And here we go again. My blog is back once more, after having taken it down in 2017. Its second revival (or third?).
I’ve had this blog since 2009, but I took it down for the first time in 2011 in order to focus on school. I restored it in 2013 and continued blogging for another year. Then in 2014 I got a new job, and my current perpetually busy life started, leaving the blog abandoned. For the next 3 years I kept it online despite not posting anything, as it was still receiving a fair amount of visits and comments; however, it eventually became obvious that I had no intentions of coming back to writing any time soon. My life had changed too much, and blogging was no longer a part of it. I found it pointless to continue giving it the occasional update/fix and paying for the hosting, so I took it down again, this time with no plans to restore it in the future.
Fast-forward other 3 years and here it is anew. The spark for blogging has returned, though not because I have such a long list of articles pending to publish. When everything changes so much (especially this year, which has turned the lives of everybody upside down), one looks for a constant, and it’s inevitable to think on the past and remember how things once were. And among the turbulence that the current times are, I realized I no longer had a place for myself (on the web at least).
When I retired from blogging in 2017 I also retired from everywhere, including the few social media I was still in (some sites I never returned to after my first leave), only keeping an account on Discord where I’m part of the administration of a server. But there’s no place I can truly call mine and only mine, where I can express myself freely and do whatever I want. That’s a place only my blog filled. I didn’t have any clear idea of what I wanted to do with it, I only knew I wanted that place, and so I got it back. And now I’m making a vow of never taking it down again.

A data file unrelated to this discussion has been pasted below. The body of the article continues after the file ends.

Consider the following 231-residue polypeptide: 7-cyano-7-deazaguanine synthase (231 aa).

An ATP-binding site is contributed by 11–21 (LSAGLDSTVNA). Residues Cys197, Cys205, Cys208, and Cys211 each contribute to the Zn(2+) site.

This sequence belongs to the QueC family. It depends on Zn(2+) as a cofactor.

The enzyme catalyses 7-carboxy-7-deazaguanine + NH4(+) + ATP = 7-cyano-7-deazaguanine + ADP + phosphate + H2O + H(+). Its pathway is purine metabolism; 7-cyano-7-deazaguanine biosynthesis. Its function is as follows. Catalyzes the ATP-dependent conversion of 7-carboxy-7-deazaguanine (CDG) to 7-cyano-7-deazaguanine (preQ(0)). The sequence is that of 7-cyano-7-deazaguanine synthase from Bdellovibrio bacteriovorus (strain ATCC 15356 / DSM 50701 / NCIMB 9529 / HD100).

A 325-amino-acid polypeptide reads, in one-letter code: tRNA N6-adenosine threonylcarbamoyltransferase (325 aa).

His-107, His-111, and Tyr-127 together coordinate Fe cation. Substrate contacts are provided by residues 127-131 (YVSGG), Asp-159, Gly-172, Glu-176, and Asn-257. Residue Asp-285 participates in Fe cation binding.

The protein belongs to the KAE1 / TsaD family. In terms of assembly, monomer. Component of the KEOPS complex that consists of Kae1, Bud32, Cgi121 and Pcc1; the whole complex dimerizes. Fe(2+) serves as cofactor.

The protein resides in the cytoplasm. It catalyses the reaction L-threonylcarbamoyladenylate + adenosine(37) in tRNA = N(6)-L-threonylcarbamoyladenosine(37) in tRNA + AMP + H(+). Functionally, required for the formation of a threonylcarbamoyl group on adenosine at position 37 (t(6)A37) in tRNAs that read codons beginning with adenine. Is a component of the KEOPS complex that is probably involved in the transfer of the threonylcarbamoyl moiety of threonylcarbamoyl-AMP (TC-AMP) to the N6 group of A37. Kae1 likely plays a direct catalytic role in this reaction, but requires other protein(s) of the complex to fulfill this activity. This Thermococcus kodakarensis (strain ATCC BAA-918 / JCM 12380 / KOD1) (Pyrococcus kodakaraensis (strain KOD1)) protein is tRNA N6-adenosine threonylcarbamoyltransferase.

It couldn’t be exactly the same it was though. Times aren’t the same and that can’t be denied, and my blog had to adapt itself in order to survive in the present. For starters, I wasn’t going to use my old domain manueldelafuente.com for it anymore. It’s too long and I wanted something simpler and shorter, and after exploring available domains on Namecheap I found manuel.life, which I liked because it’s only my second name (the one people know me by on the Internet), it’s short, and it fits the thematic of a blog.
Secondly, I wasn’t going to host it on WordPress as it used to either. I had already complained about its maintenance the first time I restored it, and ultimately it was one of the reasons that made me demolish it again. Although during its previous restoration I overcame the indisposition and did it anyway (spearheaded by my bad experience with WordPress.com), in this occasion that wasn’t the case. Whatever interest I once had in that is still dead and buried in the past, now I only wanted to write and maybe perform some customization to the theme; and after evaluating options I decided to host it on Jekyll, a static site generator, which is perfect for this purpose. I’ll talk about it in more detail in a later article. Update: here it is.